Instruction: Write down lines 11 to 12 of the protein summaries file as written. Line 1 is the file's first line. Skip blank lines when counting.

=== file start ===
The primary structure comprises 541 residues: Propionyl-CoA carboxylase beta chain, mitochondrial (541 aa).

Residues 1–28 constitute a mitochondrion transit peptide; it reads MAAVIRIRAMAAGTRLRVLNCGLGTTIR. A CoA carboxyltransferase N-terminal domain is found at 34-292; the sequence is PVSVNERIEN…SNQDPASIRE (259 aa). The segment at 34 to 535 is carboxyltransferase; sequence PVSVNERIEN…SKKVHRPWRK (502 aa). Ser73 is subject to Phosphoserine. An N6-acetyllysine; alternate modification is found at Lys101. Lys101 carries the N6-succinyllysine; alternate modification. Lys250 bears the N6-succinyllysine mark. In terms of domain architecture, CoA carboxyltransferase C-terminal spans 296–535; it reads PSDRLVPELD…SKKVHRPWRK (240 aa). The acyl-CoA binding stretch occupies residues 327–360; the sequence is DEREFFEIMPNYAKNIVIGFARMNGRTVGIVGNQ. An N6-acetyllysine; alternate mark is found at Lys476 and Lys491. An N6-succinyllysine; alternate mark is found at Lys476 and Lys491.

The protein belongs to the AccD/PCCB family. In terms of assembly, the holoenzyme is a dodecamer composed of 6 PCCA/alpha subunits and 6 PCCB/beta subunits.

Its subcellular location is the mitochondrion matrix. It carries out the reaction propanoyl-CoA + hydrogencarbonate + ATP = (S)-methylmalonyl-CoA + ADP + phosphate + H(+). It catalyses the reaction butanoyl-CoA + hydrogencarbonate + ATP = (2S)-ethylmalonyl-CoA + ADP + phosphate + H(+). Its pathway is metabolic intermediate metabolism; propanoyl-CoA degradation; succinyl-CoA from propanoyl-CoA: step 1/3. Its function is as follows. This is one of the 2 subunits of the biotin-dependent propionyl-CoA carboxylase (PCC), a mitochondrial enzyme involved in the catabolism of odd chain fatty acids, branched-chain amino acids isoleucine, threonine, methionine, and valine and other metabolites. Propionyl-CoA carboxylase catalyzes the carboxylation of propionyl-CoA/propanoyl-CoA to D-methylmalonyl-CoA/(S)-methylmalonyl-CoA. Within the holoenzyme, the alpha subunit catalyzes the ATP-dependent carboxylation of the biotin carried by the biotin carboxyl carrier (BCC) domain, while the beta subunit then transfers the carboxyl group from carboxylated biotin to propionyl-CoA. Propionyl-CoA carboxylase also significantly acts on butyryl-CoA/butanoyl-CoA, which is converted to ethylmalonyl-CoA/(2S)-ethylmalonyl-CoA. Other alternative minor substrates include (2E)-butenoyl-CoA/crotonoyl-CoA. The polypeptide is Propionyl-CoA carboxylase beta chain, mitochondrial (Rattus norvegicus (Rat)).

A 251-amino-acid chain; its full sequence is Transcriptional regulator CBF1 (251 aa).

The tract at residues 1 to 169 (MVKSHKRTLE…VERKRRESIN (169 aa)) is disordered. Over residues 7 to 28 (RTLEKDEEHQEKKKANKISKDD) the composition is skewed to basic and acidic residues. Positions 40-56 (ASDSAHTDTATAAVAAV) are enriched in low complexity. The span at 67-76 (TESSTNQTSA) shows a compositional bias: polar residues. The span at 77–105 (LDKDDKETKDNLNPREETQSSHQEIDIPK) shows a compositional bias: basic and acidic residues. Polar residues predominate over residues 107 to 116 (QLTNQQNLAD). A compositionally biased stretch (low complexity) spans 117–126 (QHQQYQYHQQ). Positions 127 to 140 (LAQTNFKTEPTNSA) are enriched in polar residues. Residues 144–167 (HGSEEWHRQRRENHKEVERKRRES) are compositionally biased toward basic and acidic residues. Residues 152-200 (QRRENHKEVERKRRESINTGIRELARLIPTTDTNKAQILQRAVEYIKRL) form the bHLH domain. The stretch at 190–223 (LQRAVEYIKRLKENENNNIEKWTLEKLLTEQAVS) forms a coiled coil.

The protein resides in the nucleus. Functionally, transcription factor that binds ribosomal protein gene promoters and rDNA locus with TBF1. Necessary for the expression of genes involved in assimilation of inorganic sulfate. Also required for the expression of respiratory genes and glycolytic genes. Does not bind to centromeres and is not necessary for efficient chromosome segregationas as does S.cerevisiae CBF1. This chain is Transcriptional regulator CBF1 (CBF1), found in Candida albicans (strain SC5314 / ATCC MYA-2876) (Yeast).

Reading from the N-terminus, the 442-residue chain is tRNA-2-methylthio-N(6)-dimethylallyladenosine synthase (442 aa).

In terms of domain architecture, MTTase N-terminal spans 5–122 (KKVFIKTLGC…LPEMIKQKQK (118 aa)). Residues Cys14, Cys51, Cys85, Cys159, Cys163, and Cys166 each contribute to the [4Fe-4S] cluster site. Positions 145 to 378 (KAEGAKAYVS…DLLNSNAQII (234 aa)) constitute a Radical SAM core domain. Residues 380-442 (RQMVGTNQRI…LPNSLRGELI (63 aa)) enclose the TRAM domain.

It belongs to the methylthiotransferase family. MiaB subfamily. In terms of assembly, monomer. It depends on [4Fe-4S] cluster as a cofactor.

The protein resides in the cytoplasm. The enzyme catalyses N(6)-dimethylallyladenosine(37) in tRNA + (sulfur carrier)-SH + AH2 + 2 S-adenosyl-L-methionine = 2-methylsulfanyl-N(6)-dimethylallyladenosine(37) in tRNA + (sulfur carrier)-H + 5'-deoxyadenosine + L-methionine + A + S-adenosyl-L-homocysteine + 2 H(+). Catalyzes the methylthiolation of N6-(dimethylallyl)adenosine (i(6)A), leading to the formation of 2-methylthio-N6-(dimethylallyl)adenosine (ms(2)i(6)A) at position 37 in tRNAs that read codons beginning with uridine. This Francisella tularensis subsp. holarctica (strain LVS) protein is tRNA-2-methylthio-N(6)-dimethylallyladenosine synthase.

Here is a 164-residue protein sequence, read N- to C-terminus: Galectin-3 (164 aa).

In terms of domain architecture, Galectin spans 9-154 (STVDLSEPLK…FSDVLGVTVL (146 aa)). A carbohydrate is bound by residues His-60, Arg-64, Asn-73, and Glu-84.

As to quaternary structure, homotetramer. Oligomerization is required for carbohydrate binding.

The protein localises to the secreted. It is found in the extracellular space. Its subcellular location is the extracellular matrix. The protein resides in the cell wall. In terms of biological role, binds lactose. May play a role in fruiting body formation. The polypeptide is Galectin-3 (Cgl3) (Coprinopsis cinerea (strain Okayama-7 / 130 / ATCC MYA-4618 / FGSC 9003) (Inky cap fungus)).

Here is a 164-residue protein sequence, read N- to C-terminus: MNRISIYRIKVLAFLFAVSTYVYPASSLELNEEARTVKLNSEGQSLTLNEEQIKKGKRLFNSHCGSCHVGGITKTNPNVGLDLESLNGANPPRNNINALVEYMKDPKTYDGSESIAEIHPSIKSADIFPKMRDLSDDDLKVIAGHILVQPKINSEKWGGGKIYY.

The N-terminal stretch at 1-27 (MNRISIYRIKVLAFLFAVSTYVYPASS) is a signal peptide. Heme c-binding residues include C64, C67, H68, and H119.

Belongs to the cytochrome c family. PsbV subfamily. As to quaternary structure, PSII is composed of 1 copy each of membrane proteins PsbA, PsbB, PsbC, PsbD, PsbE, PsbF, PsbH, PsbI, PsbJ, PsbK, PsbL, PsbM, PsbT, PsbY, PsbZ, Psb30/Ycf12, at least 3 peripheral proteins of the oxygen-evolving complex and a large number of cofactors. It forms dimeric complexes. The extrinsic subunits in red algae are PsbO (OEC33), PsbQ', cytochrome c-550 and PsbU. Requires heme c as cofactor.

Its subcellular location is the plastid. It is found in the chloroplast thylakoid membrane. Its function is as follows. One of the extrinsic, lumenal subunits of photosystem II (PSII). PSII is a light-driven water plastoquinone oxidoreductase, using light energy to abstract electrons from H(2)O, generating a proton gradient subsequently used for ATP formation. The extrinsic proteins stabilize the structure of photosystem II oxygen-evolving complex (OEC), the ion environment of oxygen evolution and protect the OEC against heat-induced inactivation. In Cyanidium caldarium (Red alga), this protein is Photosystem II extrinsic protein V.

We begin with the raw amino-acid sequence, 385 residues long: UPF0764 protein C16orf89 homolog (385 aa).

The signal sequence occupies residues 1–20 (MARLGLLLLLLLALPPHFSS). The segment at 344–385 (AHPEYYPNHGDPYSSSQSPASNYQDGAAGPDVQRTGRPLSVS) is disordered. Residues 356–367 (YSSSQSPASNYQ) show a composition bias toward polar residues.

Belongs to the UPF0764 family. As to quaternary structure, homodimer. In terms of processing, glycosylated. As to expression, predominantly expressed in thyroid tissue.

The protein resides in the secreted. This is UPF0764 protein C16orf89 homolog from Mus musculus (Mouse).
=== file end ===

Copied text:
The protein resides in the cytoplasm. The enzyme catalyses N(6)-dimethylallyladenosine(37) in tRNA + (sulfur carrier)-SH + AH2 + 2 S-adenosyl-L-methionine = 2-methylsulfanyl-N(6)-dimethylallyladenosine(37) in tRNA + (sulfur carrier)-H + 5'-deoxyadenosine + L-methionine + A + S-adenosyl-L-homocysteine + 2 H(+). Catalyzes the methylthiolation of N6-(dimethylallyl)adenosine (i(6)A), leading to the formation of 2-methylthio-N6-(dimethylallyl)adenosine (ms(2)i(6)A) at position 37 in tRNAs that read codons beginning with uridine. This Francisella tularensis subsp. holarctica (strain LVS) protein is tRNA-2-methylthio-N(6)-dimethylallyladenosine synthase.

Here is a 164-residue protein sequence, read N- to C-terminus: Galectin-3 (164 aa).